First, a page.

Top commander says U.S. won’t abandon its mission

Times Staff Writers

Gen. George W. Casey Jr., the top commander in Iraq, voiced confidence Saturday that the United States would not abandon its mission in this violence-racked country amid a postelection reevaluation of Iraq strategy.

“The weeks and months ahead will require courage and determination,” Casey said at a Veterans Day naturalization ceremony for 75 U.S. troops at Baghdad’s Camp Victory. “But succeed we will.”

His comments were among his first public statements since the resignation last week of Defense Secretary Donald H. Rumsfeld.

Washington political insiders have speculated that both Casey and U.S. Ambassador Zalmay Khalilzad, who was also at the ceremony, could leave their posts because of the Republican Party’s defeat at the polls Tuesday. Both men quickly left the ceremony after reading prepared statements.


At least 40 Iraqis and two European soldiers were reported killed in Iraq on Saturday.

The U.S. military indicated that it had come up empty-handed in its quest to find a soldier missing for nearly three weeks. It offered a reward of up to $50,000 for information leading to the recovery of Army Reserve Spc. Ahmed Qusai Taei, an American of Iraqi descent.

He was abducted Oct. 23 outside the U.S.-protected Green Zone in Baghdad while on a visit to his Iraqi wife and in-laws.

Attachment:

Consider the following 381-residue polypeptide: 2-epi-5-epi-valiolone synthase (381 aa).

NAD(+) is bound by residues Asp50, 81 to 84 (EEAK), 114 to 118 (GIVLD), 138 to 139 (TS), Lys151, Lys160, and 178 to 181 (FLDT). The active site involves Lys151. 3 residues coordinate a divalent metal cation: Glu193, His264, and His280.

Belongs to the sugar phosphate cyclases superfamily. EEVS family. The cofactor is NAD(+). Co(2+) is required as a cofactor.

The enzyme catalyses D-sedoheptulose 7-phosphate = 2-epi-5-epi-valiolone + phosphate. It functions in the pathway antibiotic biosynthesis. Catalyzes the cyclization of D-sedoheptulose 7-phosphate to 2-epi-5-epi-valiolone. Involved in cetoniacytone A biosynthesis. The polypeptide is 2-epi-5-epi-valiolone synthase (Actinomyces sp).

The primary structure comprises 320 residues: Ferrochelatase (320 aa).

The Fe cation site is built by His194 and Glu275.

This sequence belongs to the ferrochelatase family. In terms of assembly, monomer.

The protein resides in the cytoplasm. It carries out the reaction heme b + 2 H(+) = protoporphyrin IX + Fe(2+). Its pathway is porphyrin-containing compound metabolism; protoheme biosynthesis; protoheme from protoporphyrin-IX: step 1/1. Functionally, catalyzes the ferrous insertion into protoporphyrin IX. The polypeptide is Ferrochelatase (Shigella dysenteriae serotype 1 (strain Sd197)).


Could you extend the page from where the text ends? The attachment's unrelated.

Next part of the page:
The European soldiers, a Slovak and a Pole, were killed overnight by a roadside bomb near the southern city of Kut, news agencies reported.

Iraq’s south has come under the sway of rival Shiite Muslim militias with anti-U.S. agendas.

Police in Najaf discovered a cache of antitank rockets, armor-piercing weapons and mortars hidden in the city’s ancient cemetery. In 2004, Najaf was the scene of intense street battles between U.S. forces and Shiite militias.

In the capital, two car bombs exploded near the main market, killing eight civilians and injuring 37. Almost daily explosions at the wholesale market have further stifled an already moribund economy.

In other violence, a roadside bomb in an upscale Sunni Muslim neighborhood in central Baghdad killed one and injured five. Another roadside bomb in west Baghdad killed three passersby and injured three.


News agencies reported that as many as 10 Shiites traveling south of Baghdad on minibuses were killed in an apparent sectarian attack, but the account could not be confirmed. Dozens more reportedly were kidnapped by the gunmen.

Assassins killed a police sergeant in east Baghdad and an official in Iraq’s intelligence service in south Baghdad as he locked up his car.

Gunmen killed two bodyguards of a former member of parliament in an east Baghdad shootout that left four people wounded, including the politician.

Iraqi police discovered the mutilated, bullet-riddled corpses of at least 24 men and a woman around the capital, police officials said.


Suicide bombers rammed U.S. military convoys near Taji, 20 miles north of the capital, and in east Baghdad, Iraqi police said. The military did not report any casualties from either incident.

Special correspondents in Baghdad and Najaf contributed to this report.